public void initialize(PasswordMatches constraintAnnotation) {       
    }
    @Override
    public boolean isValid(Object obj, ConstraintValidatorContext context){   
        UserDto user = (UserDto) obj;
        return user.getPassword().equals(user.getMatchingPassword());    
    }     
}

Now, the @PasswordMatches annotation should be applied to our UserDto object:

@PasswordMatches
public class UserDto {
   ...
}

All custom validations are of course evaluated along with all standard annotations when the entire validation process runs.

5.4. Check That The Account Doesn’t Already Exist

The fourth check we’ll implement is verifying that the email account doesn’t already exist in the database.

This is performed after the form has been validated and it’s done with the help of the UserService implementation.

Example 5.4.1. – The Controller’s createUserAccount Method Calls the UserService Object

@RequestMapping(value = "/user/registration", method = RequestMethod.POST)
public ModelAndView registerUserAccount
      (@ModelAttribute("user") @Valid UserDto accountDto,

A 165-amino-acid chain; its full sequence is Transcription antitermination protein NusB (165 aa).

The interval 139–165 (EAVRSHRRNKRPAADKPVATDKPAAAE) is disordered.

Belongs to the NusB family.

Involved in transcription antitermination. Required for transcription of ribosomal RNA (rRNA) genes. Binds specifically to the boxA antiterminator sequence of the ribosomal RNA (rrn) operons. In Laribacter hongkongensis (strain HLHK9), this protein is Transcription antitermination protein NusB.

BindingResult result, WebRequest request, Errors errors) {    
    User registered = new User();
    if (!result.hasErrors()) {
        registered = createUserAccount(accountDto, result);
    }
    if (registered == null) {
        result.rejectValue("email", "message.regError");
    }
    // rest of the implementation
}
private User createUserAccount(UserDto accountDto, BindingResult result) {
    User registered = null;
    try {
        registered = service.registerNewUserAccount(accountDto);
    } catch (EmailExistsException e) {
        return null;
    }    
    return registered;
}

Example 5.4.2. – UserService Checks for Duplicate Emails

@Service
public class UserService implements IUserService {
    @Autowired
    private UserRepository repository; 
    
    @Transactional
    @Override
    public User registerNewUserAccount(UserDto accountDto) 
      throws EmailExistsException {
        
        if (emailExist(accountDto.getEmail())) {  
            throw new EmailExistsException(
              "There is an account with that email adress: "
              +  accountDto.getEmail());
        }
        ...
        // the rest of the registration operation
    }
    private boolean emailExist(String email) {
        User user = repository.findByEmail(email);
        if (user != null) {